Parsha Thoughts: Rabbi Jay Kelman

Bo: Changing Times

January 19, 2018 By: rabbi jay kelman
One of the central tenets of our faith is the eternal relevance and unchanging nature of our Torah. The Torah is not only Divinely authored, it is an autobiography of G-d, with each mitzva reflecting a different aspect of the Divine. By observing the mitzvoth, we emulate G-d, actualizing our Divine image. Because each and every aspect of the Torah is an expression of the Divine, our Sages (Avot 2:1) admonish us to be as careful with a “...
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Vaera: Top Down Morality

January 12, 2018 By: rabbi jay kelman
Whether it is in the sphere of politics, religious life or in the sphere of general morality, one often hears people bemoaning the dearth of leadership that seems to surround us. We yearn for men and women of vision, tenacity, determination and most importantly moral vision to lead us - instead of those who may just be following the latest opinion poll. Sadly, our generation has not always been able to attract the most capable people into...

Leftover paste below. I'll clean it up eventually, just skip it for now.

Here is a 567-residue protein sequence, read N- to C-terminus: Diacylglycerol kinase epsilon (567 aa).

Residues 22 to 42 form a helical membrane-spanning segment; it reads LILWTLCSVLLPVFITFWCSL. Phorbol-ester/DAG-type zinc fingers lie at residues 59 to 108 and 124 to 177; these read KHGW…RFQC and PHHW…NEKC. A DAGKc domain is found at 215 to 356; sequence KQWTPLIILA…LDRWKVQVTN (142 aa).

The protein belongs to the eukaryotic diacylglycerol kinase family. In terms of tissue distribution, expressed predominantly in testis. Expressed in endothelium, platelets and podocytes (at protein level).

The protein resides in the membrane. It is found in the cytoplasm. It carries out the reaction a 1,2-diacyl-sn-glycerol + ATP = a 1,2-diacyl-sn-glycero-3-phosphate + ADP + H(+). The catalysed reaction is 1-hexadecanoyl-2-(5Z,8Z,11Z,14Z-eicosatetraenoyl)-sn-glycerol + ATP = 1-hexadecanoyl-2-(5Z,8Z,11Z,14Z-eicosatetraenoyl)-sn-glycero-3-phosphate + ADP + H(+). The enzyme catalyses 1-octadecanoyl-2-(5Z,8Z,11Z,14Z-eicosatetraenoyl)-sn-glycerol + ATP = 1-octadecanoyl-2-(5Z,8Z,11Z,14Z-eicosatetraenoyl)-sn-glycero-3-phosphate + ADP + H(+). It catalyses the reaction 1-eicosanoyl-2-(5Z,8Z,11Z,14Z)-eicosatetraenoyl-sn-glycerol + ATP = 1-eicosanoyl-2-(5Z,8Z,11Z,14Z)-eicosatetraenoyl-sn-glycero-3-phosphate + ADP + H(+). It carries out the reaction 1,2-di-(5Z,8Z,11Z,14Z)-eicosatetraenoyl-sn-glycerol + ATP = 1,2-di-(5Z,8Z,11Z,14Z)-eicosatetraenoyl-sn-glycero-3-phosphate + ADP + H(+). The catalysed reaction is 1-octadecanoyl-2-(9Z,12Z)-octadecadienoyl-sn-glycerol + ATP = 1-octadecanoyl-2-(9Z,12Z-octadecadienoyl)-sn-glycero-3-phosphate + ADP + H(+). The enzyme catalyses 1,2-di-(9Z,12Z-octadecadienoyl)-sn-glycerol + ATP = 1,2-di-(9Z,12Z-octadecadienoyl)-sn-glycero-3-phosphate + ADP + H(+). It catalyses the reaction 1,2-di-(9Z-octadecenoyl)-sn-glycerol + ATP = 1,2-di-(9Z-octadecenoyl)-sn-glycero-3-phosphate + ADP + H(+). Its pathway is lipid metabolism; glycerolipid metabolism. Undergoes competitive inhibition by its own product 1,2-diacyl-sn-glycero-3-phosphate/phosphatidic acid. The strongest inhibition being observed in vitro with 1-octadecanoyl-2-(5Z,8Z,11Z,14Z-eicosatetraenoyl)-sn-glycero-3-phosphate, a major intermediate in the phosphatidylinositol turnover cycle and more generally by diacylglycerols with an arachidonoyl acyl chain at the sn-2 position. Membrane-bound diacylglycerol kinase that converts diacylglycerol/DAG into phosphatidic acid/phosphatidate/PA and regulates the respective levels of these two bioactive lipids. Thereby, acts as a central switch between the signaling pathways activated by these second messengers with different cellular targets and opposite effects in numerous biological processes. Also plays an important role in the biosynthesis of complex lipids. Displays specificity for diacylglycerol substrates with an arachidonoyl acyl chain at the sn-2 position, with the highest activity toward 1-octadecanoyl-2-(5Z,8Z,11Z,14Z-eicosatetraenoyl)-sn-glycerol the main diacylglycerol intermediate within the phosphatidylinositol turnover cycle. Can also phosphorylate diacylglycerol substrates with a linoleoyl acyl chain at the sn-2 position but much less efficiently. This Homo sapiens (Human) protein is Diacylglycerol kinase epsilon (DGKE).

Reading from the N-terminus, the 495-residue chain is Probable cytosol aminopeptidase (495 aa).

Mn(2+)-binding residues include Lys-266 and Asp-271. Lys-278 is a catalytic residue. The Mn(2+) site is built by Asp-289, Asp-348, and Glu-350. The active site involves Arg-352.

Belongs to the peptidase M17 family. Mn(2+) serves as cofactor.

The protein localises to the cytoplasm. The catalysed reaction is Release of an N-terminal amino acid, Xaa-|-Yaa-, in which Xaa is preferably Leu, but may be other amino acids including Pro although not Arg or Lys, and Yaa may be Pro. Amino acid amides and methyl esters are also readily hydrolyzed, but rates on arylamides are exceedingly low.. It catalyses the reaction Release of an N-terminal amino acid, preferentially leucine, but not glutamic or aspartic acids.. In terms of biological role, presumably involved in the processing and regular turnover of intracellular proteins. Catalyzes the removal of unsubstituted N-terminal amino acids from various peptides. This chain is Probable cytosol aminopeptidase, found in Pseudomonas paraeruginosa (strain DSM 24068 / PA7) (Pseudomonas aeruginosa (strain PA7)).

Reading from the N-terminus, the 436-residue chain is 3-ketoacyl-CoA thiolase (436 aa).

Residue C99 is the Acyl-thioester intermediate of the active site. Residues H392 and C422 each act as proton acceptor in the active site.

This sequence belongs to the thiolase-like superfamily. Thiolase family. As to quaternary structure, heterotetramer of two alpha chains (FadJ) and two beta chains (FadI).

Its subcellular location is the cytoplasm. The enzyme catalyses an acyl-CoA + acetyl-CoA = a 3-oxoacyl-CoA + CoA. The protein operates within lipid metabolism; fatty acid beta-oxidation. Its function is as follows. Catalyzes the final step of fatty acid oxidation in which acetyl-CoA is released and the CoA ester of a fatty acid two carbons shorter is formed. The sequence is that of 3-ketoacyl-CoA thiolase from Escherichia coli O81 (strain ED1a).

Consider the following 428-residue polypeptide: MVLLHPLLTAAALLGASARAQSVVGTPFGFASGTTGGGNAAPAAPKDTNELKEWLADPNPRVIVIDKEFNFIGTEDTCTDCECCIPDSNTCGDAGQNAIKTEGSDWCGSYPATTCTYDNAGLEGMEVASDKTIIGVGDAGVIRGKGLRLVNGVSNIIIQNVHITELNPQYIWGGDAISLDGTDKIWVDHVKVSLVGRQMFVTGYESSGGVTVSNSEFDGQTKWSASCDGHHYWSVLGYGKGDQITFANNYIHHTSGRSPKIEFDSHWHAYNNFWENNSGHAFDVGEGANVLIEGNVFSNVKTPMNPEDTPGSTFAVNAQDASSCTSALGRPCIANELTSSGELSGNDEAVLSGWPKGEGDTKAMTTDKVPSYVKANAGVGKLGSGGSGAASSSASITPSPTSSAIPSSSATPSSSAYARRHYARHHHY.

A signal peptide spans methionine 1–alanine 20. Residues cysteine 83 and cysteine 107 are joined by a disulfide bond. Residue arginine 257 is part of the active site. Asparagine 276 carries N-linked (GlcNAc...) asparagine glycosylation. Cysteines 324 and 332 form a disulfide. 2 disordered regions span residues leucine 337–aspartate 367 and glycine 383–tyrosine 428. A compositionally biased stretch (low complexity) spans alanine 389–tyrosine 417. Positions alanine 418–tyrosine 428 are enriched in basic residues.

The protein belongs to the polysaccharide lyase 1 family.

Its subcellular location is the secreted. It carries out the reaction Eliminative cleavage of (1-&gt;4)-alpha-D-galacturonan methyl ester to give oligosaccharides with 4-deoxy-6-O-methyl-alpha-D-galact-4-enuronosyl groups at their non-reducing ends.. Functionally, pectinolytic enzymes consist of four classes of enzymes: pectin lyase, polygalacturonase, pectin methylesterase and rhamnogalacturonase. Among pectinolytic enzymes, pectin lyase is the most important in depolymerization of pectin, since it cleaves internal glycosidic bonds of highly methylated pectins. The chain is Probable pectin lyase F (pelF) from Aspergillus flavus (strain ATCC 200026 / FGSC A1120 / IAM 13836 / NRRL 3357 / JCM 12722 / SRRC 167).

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Shemot: 59 Years!

January 05, 2018 By: rabbi jay kelman
What a difference 59 years can make. Despite Yaakov's insistence to be buried in Israel, "Yosef dwelt in Egypt, he and his father's household" (Breisheet 50:22). Whether he continued in his role of Viceroy of Egypt or retired from political life, the Torah does not say. Nonetheless, it does appear Yosef did have time to enjoy his old age at ease, spending precious time with his family. "Yosef saw...
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VaYechi: Excellence in Exile

December 29, 2017 By: rabbi jay kelman
"And Jacob lived in the land of Egypt seventeen years, and the years of his life were one hundred and forty seven years" (Breisheet 47:28). As the Torah has already told us that Jacob arrived in Egypt at the age of 130, the first half of the verse is redundant. Knowing that Jacob dies at 147, we can easily deduce that he lived for 17 years in Egypt. Therefore, our commentaries point out that the verse must be discussing the...
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VaYigash: Painful Reunion

December 22, 2017 By: rabbi jay kelman
Etiquette and diplomatic niceties are the hallmarks of the world of politics. Political leaders are trained to speak ambiguously and in a way that can allow for future re-interpretation (misinterpretation?) as the need arises. It is only in private, and even then quite rarely, that diplomats may express themselves with candour and frankness. Pharaoh's court—with its butlers, bakers and servants galore—was a place where political...
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